Everything you need to know about refinancing your home loan

Updated 07/11/2023

There’s a variety of reasons why you might want to refinance your home loan. Here’s what you need to know about refinancing and how to do it.

What's the best way to compare mortgage refinance rates in 2023?

With a year and a half of rising interest rates that are still predicted to go higher, refinancing your home loan is becoming a necessity.

It's the smartest, fastest way to lower your repayments and give yourself some breathing room because no one really knows how high interest rates will go - although plenty of analysts think they're likely to stay high, or move even higher, in the coming months.

It's why we've put together this guide to help you keep your repayments as low as they can be. From working with a broker to understanding why some lenders are less likely to offer you a loan today versus 2021, we have it all covered.

And if you already know what you want, get in touch with Compare Club's expert brokers.

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Key Points

  • Review your home loan options regularly to avoid the risk of overpaying on your mortgage.

  • You don’t have to stay with your current lender when refinancing – in fact, a competitor may offer you a much better rate.

  • The costs of refinancing can include exit fees and break costs if you're leaving a fixed interest rate early - but this may still be worth your while as the revert rates ramp ever higher.

  • You can refinance directly with your lender, although most home loans are taken out via a broker, who can often access rates and products that aren't available to retail banking customers.

What does refinancing a mortgage mean?

Refinancing isn't about your home - it's about your home loan. If you've had the same loan with the same lender for a while, you may have noticed your repayments have risen sharply in the past year and a half.

And if you locked in a fixed interest rate in recent years, you've almost certainly noticed that your repayments will be much, much larger in 2023 when your fixed rate expires.

So what is refinancing? Quite simply, you take your home loan and move it to a different loan product and/or another lender.

This might mean looking for a new fixed rate product if you want to safeguard yourself from further rate increases, or you may want a loan with features your current home loan doesn't offer, such as an offset or redraw account or the ability to make extra repayments whenever you can to increase your buffer.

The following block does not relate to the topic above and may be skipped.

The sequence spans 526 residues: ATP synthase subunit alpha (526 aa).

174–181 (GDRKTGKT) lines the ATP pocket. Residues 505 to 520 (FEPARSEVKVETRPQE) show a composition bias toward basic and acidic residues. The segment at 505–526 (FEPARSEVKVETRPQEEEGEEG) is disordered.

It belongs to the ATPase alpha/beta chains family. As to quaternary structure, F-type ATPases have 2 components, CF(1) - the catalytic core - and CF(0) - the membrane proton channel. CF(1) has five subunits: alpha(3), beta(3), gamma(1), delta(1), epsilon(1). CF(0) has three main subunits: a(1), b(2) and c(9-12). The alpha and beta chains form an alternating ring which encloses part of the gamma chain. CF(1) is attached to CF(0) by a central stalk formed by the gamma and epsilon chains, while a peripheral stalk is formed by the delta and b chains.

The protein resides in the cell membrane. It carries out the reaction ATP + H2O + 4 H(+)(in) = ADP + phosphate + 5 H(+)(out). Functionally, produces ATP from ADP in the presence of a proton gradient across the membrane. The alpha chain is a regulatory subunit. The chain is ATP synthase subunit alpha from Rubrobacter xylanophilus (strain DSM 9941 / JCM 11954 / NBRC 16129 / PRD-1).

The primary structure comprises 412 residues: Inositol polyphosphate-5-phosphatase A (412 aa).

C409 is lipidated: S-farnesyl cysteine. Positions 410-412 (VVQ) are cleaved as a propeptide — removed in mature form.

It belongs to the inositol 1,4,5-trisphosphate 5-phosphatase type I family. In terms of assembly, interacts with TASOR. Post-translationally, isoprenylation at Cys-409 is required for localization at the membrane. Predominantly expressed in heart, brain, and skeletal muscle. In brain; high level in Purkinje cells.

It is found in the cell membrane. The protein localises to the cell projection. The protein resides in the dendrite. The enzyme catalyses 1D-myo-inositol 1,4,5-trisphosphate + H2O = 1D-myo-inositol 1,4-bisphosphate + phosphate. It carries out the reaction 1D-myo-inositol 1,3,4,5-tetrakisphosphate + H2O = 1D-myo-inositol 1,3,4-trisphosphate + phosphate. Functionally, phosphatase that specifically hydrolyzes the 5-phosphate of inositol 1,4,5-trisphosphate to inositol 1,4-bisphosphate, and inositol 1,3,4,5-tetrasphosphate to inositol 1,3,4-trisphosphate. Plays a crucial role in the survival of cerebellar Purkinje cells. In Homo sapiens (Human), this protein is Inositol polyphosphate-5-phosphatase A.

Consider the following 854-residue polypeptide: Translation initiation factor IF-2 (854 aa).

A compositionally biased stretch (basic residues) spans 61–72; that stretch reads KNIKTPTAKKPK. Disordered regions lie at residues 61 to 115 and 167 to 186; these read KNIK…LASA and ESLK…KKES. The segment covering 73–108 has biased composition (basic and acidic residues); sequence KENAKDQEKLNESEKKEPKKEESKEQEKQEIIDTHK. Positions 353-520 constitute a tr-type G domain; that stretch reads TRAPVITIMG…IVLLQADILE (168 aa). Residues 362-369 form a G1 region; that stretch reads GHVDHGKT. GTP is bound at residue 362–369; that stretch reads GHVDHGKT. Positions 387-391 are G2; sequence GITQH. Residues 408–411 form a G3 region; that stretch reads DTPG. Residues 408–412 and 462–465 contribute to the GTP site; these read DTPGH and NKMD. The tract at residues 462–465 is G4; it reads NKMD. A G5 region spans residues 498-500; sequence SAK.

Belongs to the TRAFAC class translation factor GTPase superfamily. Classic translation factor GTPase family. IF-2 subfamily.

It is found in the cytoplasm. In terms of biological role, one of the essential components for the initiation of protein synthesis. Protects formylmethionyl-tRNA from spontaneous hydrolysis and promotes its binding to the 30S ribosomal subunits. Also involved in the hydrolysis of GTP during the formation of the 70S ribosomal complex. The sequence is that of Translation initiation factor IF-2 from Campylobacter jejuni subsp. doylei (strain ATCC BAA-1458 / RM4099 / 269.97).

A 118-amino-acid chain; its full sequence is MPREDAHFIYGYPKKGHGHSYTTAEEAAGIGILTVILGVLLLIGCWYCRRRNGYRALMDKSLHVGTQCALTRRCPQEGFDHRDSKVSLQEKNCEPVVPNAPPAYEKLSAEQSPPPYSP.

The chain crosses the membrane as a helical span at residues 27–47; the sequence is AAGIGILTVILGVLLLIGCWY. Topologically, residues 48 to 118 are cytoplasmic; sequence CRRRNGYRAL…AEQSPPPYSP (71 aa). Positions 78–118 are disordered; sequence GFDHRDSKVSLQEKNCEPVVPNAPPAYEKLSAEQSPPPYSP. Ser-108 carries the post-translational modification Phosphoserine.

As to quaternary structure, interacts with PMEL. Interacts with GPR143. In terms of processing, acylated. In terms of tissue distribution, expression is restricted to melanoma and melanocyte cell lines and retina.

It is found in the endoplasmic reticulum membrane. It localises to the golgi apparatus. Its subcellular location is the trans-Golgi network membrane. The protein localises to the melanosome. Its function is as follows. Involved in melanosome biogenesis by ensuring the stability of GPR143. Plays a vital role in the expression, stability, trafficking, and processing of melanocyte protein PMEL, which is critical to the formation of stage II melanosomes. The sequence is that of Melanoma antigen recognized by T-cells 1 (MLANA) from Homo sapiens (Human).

Most mortgage holders switch their home loans every 4-5 years for owners, or every 2-3 years for investment properties, because the lower your repayments, the faster you can pay off your loan.

Do I have to switch banks to refinance?

No. It's possible to change your loan product and remain with the same lender. In many cases, refinancing to another lender can get you a better home loan deal. However, it’s not uncommon to refinance your home loan with the same financial provider. Find out more: Compare Club broker Sophie Matthews shares her secrets on how to negotiate with your current lender.

When should I refinance my mortgage?

We recommend reviewing your home loan every time interest rates hit the headlines. At the moment, this is happening NOW.

This is because every time interest rates make news, banks come out with new offers that can make a difference to your household budget. Staying with the same loan and lender means you could be paying a lot more for your mortgage than you need to. Use our refinancing calculator to work out how much you could save.

Some reasons why you might want to refinance your mortgage payments include:

  • Your interest rate is much higher than before, and you want a better deal.

  • You want to switch from a variable rate loan to a fixed rate loan, or get a split rate home loan.

  • Your fixed rate has ended and your new interest rate (also called a revert rate) seems too high.

  • You're unhappy with your current lender.

  • Your plans for extensions or renovations to your home mean you need to borrow more money.

  • You want to consolidate other debts (like your credit cards) and roll them into your mortgage.

  • Refinancing after retirement.


Disclaimer: The results from this calculator should be treated as a guide only and is not a prediction or professional financial advice and should not be relied on as true indication of home repayment, or quotes or pre-qualifications for any loan. You should consider getting advice from a licensed finance professional before making any financial decision.